Will neo-banks win the European SME market?

Dissatisfied with the experience of traditional banks and little pre-empted, the SME market in Europe, valued at 300 billion dollars, remains to be seized by the neo-B2B banks.

The European Union brings together 24 million SMEs, or about one for every twenty citizens. According to the European Commission, SMEs employ nearly two-thirds of the EU workforce. In France, the nearly 3.5 million VSEs-SMEs employ 6.3 million employees and generate 43% of the added value.

Such statistics reveal the considerable economic weight of small and medium-sized enterprises and their importance for EU economies. Yet these companies have historically been neglected and underserved by banks traditional.

Unlike the latter, neo-banks (fintech companies also known as “challenger banks”) are delighted to attract this clientele in need of efficiency. We are currently seeing explosive growth in products and services aimed specifically at entrepreneurs, freelancers and small businesses. However, if we consider that a SMEs spend on average 74% of their time to activities outside their core business such as payments, accounting, paperwork, seeking investments or loans, this potential is far from being exhausted.

Traditional banks versus neo-banks: what are the differences?

Unlike traditional banks, neo-banks are not bombastic in disabling, bureaucratic and time-consuming processes. They can therefore provide more agile services to their customers.

Fees: Traditional banks often have a complex fee structure that includes monthly fees, online banking fees, transaction fees and other hidden charges – up to 30 euros per month in some cases. It can therefore be difficult for SMEs to predict their bank charges. In contrast, neo-banks offer clear pricing tiers, with fixed monthly fees. Some go so far as to offer free formulas! Also, many neo-banks do not practice negative interest rates.

Onboarding: Opening a business account with a traditional bank can be a slow and laborious experience: 56% of companies found opening a business bank account difficult. Chances are every SMB has had at least one time when the computer says no. In contrast, neo-banks typically offer an all-digital account opening experience, which can be completed in minutes, rather than days.

Customer Support: The same goes for general customer service inquiries. While traditional banks may require you to call or visit a branch, neo-banks typically offer online chat support, which means SMBs don’t have to listen to an hour of music. waiting whenever they have a question to ask. More importantly, the neo-banks online support features are of high quality. Thus, the absence of a traditional bank branch will not be regretted and the advantages of a digital customer experience will come into full play.

Additional features: To further differentiate their offer from traditional banks, many neo-banks are developing software tools that make life easier for time-poor SMEs. These include user-friendly web and app-based banking dashboards, as well as automated features for billing, reconciliation and more. Additionally, many neo-banks offer integrations with major accounting software platforms – Lexoffice, DATEV Online, sevDesk, FastBill, Sorted, etc.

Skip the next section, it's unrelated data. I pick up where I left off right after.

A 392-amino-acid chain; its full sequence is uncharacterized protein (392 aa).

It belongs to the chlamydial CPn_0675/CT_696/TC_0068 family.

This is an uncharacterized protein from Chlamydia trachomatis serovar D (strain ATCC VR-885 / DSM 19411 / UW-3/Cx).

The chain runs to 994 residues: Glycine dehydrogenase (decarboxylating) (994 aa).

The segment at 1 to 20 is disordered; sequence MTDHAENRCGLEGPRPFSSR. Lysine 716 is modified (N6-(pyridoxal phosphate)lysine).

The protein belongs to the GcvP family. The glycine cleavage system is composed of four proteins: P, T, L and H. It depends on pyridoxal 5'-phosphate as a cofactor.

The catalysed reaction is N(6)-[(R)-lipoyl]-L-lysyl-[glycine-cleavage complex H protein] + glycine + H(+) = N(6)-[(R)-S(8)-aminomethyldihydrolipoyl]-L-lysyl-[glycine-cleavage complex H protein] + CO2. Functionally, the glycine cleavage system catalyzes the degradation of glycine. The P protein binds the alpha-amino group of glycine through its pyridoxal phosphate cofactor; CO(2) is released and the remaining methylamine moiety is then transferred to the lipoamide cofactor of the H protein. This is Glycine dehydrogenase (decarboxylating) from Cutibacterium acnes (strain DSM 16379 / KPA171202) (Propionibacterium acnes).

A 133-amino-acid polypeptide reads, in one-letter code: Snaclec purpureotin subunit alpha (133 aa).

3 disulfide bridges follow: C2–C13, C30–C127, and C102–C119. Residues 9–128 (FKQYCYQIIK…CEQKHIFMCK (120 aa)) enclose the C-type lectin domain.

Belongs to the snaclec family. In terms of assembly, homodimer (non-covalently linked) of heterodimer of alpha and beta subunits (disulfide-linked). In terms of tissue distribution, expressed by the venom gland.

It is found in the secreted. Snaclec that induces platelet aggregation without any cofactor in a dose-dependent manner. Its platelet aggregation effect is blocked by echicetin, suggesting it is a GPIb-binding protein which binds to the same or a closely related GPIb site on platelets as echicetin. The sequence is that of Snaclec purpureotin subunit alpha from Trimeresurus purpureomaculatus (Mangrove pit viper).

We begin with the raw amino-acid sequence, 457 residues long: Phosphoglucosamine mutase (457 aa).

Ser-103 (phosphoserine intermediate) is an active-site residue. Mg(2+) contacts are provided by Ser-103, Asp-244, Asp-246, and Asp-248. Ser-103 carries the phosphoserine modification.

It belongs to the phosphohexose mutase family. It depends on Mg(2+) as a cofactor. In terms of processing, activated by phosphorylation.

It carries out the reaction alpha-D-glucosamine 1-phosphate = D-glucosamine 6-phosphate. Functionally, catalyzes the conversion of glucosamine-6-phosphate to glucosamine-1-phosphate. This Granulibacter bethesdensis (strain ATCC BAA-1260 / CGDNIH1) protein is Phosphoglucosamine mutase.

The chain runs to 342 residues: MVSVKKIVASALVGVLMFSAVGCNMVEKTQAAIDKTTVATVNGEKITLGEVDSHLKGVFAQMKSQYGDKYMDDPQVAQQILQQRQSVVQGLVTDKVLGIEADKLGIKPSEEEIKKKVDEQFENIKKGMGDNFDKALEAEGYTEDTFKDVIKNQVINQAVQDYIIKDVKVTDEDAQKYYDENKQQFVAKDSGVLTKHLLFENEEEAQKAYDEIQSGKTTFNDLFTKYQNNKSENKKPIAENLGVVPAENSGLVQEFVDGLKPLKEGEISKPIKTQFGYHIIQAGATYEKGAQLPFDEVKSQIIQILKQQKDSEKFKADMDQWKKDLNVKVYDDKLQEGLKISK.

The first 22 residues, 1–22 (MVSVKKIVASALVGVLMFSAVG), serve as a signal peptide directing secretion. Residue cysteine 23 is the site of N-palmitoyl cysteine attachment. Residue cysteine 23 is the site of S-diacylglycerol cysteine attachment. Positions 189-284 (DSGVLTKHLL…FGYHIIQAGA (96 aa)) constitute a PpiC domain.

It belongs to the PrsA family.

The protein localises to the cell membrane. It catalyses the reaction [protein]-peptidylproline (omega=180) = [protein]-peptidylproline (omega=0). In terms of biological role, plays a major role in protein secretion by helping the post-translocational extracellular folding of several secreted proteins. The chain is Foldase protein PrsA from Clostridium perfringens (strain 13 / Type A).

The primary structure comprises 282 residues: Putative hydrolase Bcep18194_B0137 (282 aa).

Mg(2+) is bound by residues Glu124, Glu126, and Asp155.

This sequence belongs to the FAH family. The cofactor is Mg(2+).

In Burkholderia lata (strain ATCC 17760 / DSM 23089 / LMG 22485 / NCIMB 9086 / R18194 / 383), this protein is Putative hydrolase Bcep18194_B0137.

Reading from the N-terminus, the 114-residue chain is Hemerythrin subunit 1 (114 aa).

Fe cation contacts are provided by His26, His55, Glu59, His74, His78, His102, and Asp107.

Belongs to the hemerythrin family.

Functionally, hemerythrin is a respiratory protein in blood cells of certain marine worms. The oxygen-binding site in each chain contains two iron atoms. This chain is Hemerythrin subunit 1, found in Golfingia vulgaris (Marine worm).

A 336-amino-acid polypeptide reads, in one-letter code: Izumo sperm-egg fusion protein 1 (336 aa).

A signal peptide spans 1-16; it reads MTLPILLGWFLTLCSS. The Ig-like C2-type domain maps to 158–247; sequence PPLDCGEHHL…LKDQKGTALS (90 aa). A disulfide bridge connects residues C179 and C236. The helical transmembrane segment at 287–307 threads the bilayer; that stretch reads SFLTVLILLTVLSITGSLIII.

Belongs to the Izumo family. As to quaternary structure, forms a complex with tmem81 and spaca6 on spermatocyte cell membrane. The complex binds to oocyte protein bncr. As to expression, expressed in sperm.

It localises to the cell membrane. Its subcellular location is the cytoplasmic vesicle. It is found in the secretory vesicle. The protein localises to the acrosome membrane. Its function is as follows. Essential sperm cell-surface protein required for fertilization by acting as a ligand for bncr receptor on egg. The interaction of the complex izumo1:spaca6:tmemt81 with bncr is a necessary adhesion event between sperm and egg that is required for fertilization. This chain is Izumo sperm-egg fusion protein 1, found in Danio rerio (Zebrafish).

An offer in the process of being improved

Despite the advantages mentioned above and the growing presence of European neo-banks, there is still a long way to go before neo-banks dominate the European SME banking market. This is a market valued at more than 300 billion dollars where fintechs currently only serve 3% of potential customers. Qonto, the largest player in this field, has 220,000 customers, or 0.8% of European SMEs.

Beyond the shores of the Old Continent, the model proposed by the neo-banks has had immense success. Brazil, the UK and Russia are at the forefront of service delivery to SMEs. For example, British B2B fintech Tide has 350,000 customers, more than 5% of all UK SMEs. Similarly, the Brazilian bank NuBank serves 1.1 million SMEsor 15% of the market, and its valuation is estimated at 41 billion dollars.

It seems desirable to consider how neo-banks in the EU can increase their market share.

First, the regulations around PSD2 and the legislation on Open Banking will accentuate neo-banking competition in the SME market. Neo-banks will thus be able to leverage additional opportunities to bring out the advantages of their offer over the slowness of traditional banks, by weakening the position of the latter on the market.

Also, it should be considered that SMEs could start to be more demanding with their banks. If everyone has become accustomed as a consumer to the convenience of digital banking services (96% of French people consult their bank account online or use the application according to Ifop), we should not be surprised at the same enthusiasm on the part of legal entities. For neo-banks, this translates into an opportunity to attract customers dissatisfied with traditional banks.

A niche in which the neo-banks can improve their offer is that of loans. Obtaining a loan from a traditional bank is an uphill battle for an SME. If the neo-banks shorten the deadlines and simplify the procedures, the use of artificial intelligence and data analysis would give rise to new innovative financing solutions.

In many ways, the EU, and France in particular, presents fertile ground to support the growth of B2B neo-banks: large economies, poorly positioned traditional players and companies keen to embrace new technological innovations. With this in mind, we can expect to see the emergence of a significant number of local fintech unicorns in 2022 and beyond.

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Will neo-banks win the European SME market?

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